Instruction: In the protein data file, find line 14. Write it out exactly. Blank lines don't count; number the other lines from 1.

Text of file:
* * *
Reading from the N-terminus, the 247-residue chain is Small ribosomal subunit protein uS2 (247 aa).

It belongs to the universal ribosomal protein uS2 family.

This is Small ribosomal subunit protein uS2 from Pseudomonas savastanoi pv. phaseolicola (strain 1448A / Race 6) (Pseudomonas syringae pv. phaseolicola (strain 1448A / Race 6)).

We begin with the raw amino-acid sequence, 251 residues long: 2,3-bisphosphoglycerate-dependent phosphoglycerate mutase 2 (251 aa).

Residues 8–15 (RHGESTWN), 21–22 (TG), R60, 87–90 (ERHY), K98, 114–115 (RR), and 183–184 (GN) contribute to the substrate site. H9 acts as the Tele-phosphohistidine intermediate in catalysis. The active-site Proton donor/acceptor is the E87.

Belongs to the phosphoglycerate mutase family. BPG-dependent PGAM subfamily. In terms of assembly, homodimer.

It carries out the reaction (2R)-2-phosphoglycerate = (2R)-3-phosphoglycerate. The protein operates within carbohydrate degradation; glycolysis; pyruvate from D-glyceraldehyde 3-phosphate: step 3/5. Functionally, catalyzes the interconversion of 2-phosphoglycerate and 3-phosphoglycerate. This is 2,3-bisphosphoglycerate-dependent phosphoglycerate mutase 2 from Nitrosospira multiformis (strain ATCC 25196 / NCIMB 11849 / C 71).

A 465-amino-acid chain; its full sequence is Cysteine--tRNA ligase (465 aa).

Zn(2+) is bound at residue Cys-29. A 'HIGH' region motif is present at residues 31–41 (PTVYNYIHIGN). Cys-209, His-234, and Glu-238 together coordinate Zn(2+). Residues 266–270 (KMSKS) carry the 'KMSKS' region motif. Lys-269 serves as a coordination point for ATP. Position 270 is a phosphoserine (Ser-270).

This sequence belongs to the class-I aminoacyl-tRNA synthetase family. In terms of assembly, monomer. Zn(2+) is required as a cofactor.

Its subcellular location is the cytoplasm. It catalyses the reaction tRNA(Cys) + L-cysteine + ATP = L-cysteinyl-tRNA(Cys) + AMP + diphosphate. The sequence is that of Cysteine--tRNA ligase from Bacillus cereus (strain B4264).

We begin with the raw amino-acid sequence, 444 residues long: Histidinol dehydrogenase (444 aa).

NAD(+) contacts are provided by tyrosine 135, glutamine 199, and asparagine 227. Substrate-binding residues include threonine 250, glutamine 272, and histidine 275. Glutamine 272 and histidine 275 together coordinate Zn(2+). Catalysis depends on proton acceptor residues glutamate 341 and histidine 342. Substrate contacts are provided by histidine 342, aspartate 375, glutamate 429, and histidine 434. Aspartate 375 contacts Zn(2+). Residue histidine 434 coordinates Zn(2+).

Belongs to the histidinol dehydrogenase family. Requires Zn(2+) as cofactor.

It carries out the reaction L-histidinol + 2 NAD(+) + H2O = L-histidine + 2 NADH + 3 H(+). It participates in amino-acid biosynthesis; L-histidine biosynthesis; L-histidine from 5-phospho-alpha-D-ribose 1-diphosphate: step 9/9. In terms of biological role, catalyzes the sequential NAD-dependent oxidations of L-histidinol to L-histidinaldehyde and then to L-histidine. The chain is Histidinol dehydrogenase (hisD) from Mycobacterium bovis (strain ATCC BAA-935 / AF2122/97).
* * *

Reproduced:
Belongs to the histidinol dehydrogenase family. Requires Zn(2+) as cofactor.